3 min read
Word Correction Saves Time and Improves Recognition Accuracy
Lindsey Pitsch Monday April 20, 2015
Dragon Medical 360 software is the most accurate speech recognition software for medical professionals and is the engine that drives our VoiceOver Pathology platform. The software is capable of 99% recognition accuracy, but in most cases users have to do their part to help the software reach this level.
Occasionally, we hear from users who say, "VoiceOver or Dragon are not learning when I correct words." While the user perception is technically true because he/she found a mistake in the report and went back and fixed the text, their correction technique is often not (for lack of a better term) correct. If their goal was to improve accuracy and save time in the future, then the user needs to employ a different technique in order to achieve this.
We have all become accustomed to typing reports. When we type and see that something is spelled incorrectly we go back and highlight a word and then retype it. When using speech recognition software, if a user follows this same technique the software will not learn from its mistakes. This is where the illusion that the software is not learning is created.
The Differences Between Select and Correct
When reviewing your reports after dictating, it is crucial to know the difference between using ‘select’ and ‘correct’. While they can be used in conjunction, they have very different functions.
- The term ‘correct’ actually triggers the program to open up a dialog that helps it learn from the recognition mistake that the software made
- The term ‘select’ does nothing more than highlighting the word or phrase as if you double clicked on the word or selected it with your mouse -- no learning is triggered
Some users will ask “Why do I have both options if only one will actually teach the program?” This is because you may not always need to teach the program something. Correct should be used when you dictate something and the program makes a recognition mistake:
e.g., I dictated "Left distal margin" and the software recognized it as "Left pistol margin".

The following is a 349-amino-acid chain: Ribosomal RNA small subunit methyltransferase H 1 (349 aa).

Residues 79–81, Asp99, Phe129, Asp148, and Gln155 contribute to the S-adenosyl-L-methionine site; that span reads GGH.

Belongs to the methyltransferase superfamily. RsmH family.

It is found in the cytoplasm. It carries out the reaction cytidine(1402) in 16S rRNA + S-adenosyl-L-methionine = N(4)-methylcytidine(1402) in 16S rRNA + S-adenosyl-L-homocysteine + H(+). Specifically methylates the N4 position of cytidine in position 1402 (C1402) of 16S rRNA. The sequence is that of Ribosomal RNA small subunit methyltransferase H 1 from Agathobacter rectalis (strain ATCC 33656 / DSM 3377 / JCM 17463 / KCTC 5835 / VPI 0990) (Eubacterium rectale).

If I wanted the software to learn from the mistake it made, I would say 'Correct Pistol'. This would highlight the word pistol and launch the correction dialog box, which will allow you to rapidly choose from a list of choices or spell the correct word. Once completed, the word is replaced with the correct word, but more importantly, the software has now learned...
- how you say that word
- how you use that word
- how you say the sounds in that word
This can be very powerful! By correcting ONE word or phrase you may now have improved the accuracy for multiple words, which will dramatically improve your recognition and save you time in the future.
By contrast, 'Select' will highlight a word or phrase, allowing you to decide what other actions that you want to perform on that word...
- change it (e.g., dictate another word or phrase in its place)
- format it (e.g., Bold That, Underline That, Italicize That)
- delete it (e.g., Delete That)
- move it (e.g., Cut That, Paste That, Copy That)
- correct it (e.g., Correct That)
Thus, I could say 'Select Pistol' and then still say 'Correct That' once it's highlighted, but the problem is that often times users say 'Select Pistol' and then forget what to do next. Instead, they just re-dictate the word 'distal'. When this is done the program does not learn and may repeat the same mistake in the future.
Select, on the other hand, can be used by itself if the program has not made a mistake, but perhaps you said the wrong thing, fumbled or stuttered your words, or you changed your mind:
e.g., I said "Left distal margin" and that is what was transcribed. I realize I should have said "Right distal margin".
In this case it is completely appropriate for the user to say 'Select Left', it will be highlighted, and then just say 'Right' to replace the text. The software didn't learn from your mistake, but we don't want it to.
So in summary . . . Correct is used when the software makes a mistake, Select is used when the user makes a mistake, doesn't like what they said, or changes their mind. When this technique is used correctly users should see 99% accuracy within one to two weeks of initial training. the end result is that by spending a little time making proper corrections today, your initial dictations will be more accurate, which will equate to less time spent proofreading and correcting reports in the future.
For more tips about improving your accuracy, check out our post, "Five Tips to Maximize Your Speech Recognition Software In the Lab."